THE ESCAPE (SHORT FILM)

PrintE-mail Written by Rich Cross

Based on the short story The Store of the Worlds, written by American fantasy author Robert Sheckley and first published in 1959, writer-director Paul Franklin’s new short film The Escape (18mins) is a stylish and restrained filmic reworking of Sheckley’s premise that retains the core conceit of its literary source material.

 

With the support of Creative England and the British Film Institute behind him, Franklin is able to assemble an impressive cast. Julian Sands exudes skittish uncertainty as Lambert, a man apparently unhappy and trapped in an unsatisfying professional and personal life, who longs for the sense of freedom and fulfilment as he feels time ebbing away. Art Malik effortlessly convinces as the mysterious and mercantile Kellan, an entrepreneur come inventor, who promises to transport Lambert (albeit briefly) to any kind of perfect alternate world he can imagine.

 

Olivia Williams offers a warm performance as Lambert’s wife Sarah, saddened at the departure of her daughter Megan to university; evidence that the years are passing and that family life will never to be the same again. Ben Miller breezes through the role of businessman Mike, downplaying growing market and climate worries to talk-up his excitement about his upcoming divorce and rediscovering his independent self. Both these characters highlight for Lambert the sense that, in an unfulfilled life, opportunities will disappear if not seized.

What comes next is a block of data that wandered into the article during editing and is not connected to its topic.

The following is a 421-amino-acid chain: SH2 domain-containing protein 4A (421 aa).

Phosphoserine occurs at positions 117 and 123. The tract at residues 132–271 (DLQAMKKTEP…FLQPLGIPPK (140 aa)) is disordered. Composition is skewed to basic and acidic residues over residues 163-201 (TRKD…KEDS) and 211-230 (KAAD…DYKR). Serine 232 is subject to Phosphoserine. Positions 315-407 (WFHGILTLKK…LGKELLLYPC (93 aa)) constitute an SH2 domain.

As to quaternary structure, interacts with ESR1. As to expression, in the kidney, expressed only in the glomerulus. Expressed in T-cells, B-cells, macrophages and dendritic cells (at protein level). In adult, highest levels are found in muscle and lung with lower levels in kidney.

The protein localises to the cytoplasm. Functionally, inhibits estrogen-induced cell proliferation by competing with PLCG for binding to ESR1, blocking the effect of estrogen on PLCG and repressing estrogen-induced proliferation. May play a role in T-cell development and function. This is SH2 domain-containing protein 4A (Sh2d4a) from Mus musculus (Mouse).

In the background, radio news (voiced by Angela Rippon, no less) dwells on the worsening rain storms increasingly dominating weather systems across the planet, but a preoccupied Lambert’s attention is focused elsewhere, as he must decide whether to sacrifice everything of value he owns in return for a fleeting experience of his ideal existence.

 

Finishing with a genuinely clever twist, The Escape delivers a well-crafted genre short which, like the story that inspired it, genuinely has something to say about the nature of longing, contentment and human aspiration. The short film is never the easiest format to distribute, and The Escape is most likely to build a reputation, and find an audience, through the film festival circuit. It deserves to do well. Let’s hope a positive reception encourages its funders to back the production of more intelligent, idea-driven fantasy shorts.

 

THE ESCAPE / CERT: TBC / WRITER: PAUL FRANKLIN / DIRECTOR: PAUL FRANKLIN / CAST: JULIAN SANDS, ART MALIK, OLIVIA WILLIAMS, BEN MILLER, MIMI KEENE, IVO BURTON-FRANKLIN / UK RELEASE: TBC



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